Navigating behavioral cues was the subject of a recent HubSpot blog post. Vanessa Van Edwards runs a behavior research lab called the ‘Science of People’ that focuses on helping salespeople. Her six psychology tips to enhance sales calls complement many of Dale Carnegie’s tried and true Human Relations principles.
Give the prospect a positive punch. Van Edwards recommends, “Start with a bang- Never start a sales meeting or pitch by talking about bad weather, traffic, or being busy. Always begin with a positive comment or anecdote.” Similarly, principle #2 from bestselling book How to Win Friends and Influence People and featured The Dale Carnegie Course is, “Given honest, sincere appreciation.” For example, a sales professional may recognize the prospect’s recent successful launch of a product or service, or compliment something specific that the prospect is wearing. By kicking-off with a positive comment or compliment, sales professionals warm prospects up and demonstrate their genuine interest in them.
Don’t criticize the competition. Dale Carnegie’s first Human Relations principle is, “Don’t criticize, condemn or complain.” While it is tempting to highlight areas in which competition fails, research shows that when you badmouth someone else, your audience projects those same traits on you. This phenomenon, called spontaneous trait transference, is a psychological quirk that can sabotage your sales pitch. As Van Edwards explains, “If you say your competitor is low quality and unreliable, your potential client can’t help but associate those traits with you, even if they know logically that you are talking about a third party.” It’s better to be silent than to criticize, condemn or complain.
Use premium labels. The 28th principle, “Give the other person a fine reputation to live up to,” reinforces that assigning a positive label to the prospect cues them to actually live up to that label. Van Edwards notes, “When you are with a client or potential customer, give them good labels… the client will actually want to be one of your best customers and try even harder to be a pleasure to do business with.”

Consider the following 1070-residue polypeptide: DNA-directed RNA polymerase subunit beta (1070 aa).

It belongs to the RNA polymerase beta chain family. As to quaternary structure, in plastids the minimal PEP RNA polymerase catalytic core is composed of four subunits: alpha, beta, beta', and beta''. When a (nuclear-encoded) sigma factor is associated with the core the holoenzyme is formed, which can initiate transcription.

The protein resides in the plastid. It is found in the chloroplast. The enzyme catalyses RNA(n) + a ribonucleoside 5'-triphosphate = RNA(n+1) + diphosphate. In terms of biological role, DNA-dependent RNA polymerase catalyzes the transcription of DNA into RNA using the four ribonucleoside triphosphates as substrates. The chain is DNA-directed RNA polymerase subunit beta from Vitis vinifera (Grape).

Be proactive by providing an agenda. Dale Carnegie said, “Only the prepared speaker deserves to be confident.” Articulating an agenda and procuring the prospect’s agreement is a sure-fire way to demonstrate that you respect the prospect; are well prepared and vested; and most importantly, that you are talking “in terms of the other person’s interest,” Dale Carnegie’s 8th Human Relations principle. Providing an agenda will also you maintain control so as to ultimately help keep the sales meeting on track.
Exercise emphasis. “Dramatize your ideas,” is Dale Carnegie’s 20th principle, and underscores the critical nature of acting passionately when presenting your topic, idea, product, service, etc. By emphasizing key words and phrases, whether through voice inflection or body language, you will appear more passionate, convincing and articulate to the audience.
If you are eager to see your sales performance soar, consider enrolling in a Dale Carnegie Sales Effectiveness course.